Sherman Oaks Elementary School, which became the "neighborhood hub" for the community. Fullerton IV Elementary School, where mathematics became a focus and students' comprehension and calculations soared. Union City School District, New Jersey, which changed from a district failing students to one where students can succeed.

As leaders, our work is cut out for us! Through this blog, I will be sharing what I'm seeing at schools and districts -- strategies for developing a common vision, technical support and relevant standards-based professional development, and methods for assessing programs.

Comments (9)Sign in or register to postSubscribe to comments via RSS

Ken Messersmith's picture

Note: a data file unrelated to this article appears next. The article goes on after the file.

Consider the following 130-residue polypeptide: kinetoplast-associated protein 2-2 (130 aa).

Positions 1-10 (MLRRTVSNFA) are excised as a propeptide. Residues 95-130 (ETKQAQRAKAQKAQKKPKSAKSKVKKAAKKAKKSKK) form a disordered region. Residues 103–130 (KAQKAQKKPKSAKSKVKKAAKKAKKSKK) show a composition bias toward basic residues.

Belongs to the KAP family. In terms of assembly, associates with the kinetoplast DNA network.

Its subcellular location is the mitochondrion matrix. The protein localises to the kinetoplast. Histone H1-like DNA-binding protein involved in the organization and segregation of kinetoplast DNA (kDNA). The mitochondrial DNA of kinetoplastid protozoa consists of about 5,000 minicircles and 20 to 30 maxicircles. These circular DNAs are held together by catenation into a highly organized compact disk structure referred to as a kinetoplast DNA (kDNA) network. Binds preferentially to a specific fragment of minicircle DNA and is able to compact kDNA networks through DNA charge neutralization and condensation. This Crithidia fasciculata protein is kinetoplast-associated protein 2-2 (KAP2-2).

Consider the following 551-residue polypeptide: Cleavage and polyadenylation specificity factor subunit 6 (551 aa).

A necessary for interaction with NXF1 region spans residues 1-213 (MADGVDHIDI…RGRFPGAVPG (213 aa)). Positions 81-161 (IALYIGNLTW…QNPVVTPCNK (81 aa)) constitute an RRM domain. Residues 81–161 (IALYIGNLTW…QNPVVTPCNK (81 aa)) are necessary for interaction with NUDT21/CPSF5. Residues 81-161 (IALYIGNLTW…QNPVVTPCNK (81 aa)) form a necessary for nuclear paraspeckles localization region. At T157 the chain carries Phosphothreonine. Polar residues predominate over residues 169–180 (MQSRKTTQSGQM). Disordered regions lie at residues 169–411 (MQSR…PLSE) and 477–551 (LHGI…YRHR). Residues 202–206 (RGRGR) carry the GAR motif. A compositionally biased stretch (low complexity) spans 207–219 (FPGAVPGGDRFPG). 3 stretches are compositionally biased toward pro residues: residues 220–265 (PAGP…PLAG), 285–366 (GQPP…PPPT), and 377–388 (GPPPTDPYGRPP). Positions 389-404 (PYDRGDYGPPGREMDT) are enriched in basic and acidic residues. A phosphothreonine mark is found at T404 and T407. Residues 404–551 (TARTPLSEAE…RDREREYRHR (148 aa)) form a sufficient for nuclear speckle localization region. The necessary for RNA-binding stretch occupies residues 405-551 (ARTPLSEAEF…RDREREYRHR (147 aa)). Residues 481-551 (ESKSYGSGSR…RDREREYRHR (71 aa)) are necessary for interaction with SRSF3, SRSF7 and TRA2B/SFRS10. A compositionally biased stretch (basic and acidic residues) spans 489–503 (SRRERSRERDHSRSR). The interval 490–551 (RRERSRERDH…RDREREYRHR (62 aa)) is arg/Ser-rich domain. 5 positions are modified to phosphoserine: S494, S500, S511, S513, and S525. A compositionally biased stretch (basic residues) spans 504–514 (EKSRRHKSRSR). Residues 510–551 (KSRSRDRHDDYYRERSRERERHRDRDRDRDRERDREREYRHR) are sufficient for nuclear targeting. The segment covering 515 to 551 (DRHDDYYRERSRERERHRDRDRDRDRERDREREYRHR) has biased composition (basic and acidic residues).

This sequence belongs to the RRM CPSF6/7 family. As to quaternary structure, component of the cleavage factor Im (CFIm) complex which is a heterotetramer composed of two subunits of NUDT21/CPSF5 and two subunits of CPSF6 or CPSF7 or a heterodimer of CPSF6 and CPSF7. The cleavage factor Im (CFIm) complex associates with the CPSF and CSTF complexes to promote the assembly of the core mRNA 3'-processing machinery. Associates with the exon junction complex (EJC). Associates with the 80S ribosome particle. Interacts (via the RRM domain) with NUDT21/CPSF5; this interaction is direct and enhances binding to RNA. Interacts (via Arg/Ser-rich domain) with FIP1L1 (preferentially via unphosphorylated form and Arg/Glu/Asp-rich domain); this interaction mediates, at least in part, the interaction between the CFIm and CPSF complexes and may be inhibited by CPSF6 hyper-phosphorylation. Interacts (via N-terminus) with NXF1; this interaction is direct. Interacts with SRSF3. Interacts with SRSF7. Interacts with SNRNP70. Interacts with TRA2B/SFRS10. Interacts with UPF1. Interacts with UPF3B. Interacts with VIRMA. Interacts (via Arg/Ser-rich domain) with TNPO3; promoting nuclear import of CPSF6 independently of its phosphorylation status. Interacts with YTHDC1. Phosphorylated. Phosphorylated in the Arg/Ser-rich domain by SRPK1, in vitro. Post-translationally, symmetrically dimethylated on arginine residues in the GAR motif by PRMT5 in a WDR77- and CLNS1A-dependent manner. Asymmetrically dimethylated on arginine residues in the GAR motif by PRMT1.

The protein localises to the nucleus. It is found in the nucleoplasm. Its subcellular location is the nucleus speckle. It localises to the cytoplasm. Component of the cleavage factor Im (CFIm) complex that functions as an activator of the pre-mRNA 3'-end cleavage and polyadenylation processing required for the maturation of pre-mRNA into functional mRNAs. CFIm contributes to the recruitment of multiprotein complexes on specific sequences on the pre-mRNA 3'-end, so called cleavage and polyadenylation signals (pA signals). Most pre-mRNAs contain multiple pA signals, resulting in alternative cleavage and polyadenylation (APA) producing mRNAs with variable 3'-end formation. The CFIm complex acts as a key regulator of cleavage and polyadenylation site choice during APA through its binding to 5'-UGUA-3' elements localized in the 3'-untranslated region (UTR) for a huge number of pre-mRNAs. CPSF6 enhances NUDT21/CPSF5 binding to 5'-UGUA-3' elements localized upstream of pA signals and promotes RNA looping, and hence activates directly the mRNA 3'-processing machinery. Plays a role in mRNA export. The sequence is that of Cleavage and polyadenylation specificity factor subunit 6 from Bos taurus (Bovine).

Anonymous (not verified)
I agree that teachers are potential leaders in the effort to make meaningful changes in the classroom. My experience with technology, however, is that it takes an administrator to really make a difference. Administrators control the funding and technology innovation is expensive. Especially, with Web based materials you need enough hardware so all students have ready access to the resources. The district must also have the infrastructure and technical support to make the system reliable. Teachers will give up or not even risk it if they are not confident that the system will work. I see a few teachers who spend their own time and money to use technology in the classroom because it is interesting and important to them but most teachers will not attempt to integrate technology unless they are confident there is support when they have problems. The schools who are really making progress in our area are the ones where a principal or superintendent is on board to make sure the support is there for innovation. Am I off base in this assessment?
Dr. Terry Doran's picture